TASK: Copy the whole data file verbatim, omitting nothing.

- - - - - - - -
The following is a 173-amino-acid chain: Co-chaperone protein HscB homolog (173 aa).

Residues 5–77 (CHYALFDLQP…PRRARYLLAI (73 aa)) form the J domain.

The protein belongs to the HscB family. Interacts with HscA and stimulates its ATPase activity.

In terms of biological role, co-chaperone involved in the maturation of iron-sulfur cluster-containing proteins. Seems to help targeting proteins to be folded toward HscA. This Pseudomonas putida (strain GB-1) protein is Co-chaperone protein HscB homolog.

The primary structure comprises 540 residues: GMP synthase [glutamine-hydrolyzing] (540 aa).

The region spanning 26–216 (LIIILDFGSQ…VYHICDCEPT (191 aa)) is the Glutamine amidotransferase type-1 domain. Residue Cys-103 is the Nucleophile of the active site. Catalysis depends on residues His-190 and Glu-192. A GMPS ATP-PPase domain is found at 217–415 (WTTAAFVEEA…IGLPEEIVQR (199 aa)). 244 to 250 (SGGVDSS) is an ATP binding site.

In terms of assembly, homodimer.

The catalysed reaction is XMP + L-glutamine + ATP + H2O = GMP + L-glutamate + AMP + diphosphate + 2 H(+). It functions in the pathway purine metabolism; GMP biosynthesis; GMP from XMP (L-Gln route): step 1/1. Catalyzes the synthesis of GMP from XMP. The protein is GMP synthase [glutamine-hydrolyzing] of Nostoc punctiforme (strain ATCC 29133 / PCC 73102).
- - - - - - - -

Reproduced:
The following is a 173-amino-acid chain: Co-chaperone protein HscB homolog (173 aa).

Residues 5–77 (CHYALFDLQP…PRRARYLLAI (73 aa)) form the J domain.

The protein belongs to the HscB family. Interacts with HscA and stimulates its ATPase activity.

In terms of biological role, co-chaperone involved in the maturation of iron-sulfur cluster-containing proteins. Seems to help targeting proteins to be folded toward HscA. This Pseudomonas putida (strain GB-1) protein is Co-chaperone protein HscB homolog.

The primary structure comprises 540 residues: GMP synthase [glutamine-hydrolyzing] (540 aa).

The region spanning 26–216 (LIIILDFGSQ…VYHICDCEPT (191 aa)) is the Glutamine amidotransferase type-1 domain. Residue Cys-103 is the Nucleophile of the active site. Catalysis depends on residues His-190 and Glu-192. A GMPS ATP-PPase domain is found at 217–415 (WTTAAFVEEA…IGLPEEIVQR (199 aa)). 244 to 250 (SGGVDSS) is an ATP binding site.

In terms of assembly, homodimer.

The catalysed reaction is XMP + L-glutamine + ATP + H2O = GMP + L-glutamate + AMP + diphosphate + 2 H(+). It functions in the pathway purine metabolism; GMP biosynthesis; GMP from XMP (L-Gln route): step 1/1. Catalyzes the synthesis of GMP from XMP. The protein is GMP synthase [glutamine-hydrolyzing] of Nostoc punctiforme (strain ATCC 29133 / PCC 73102).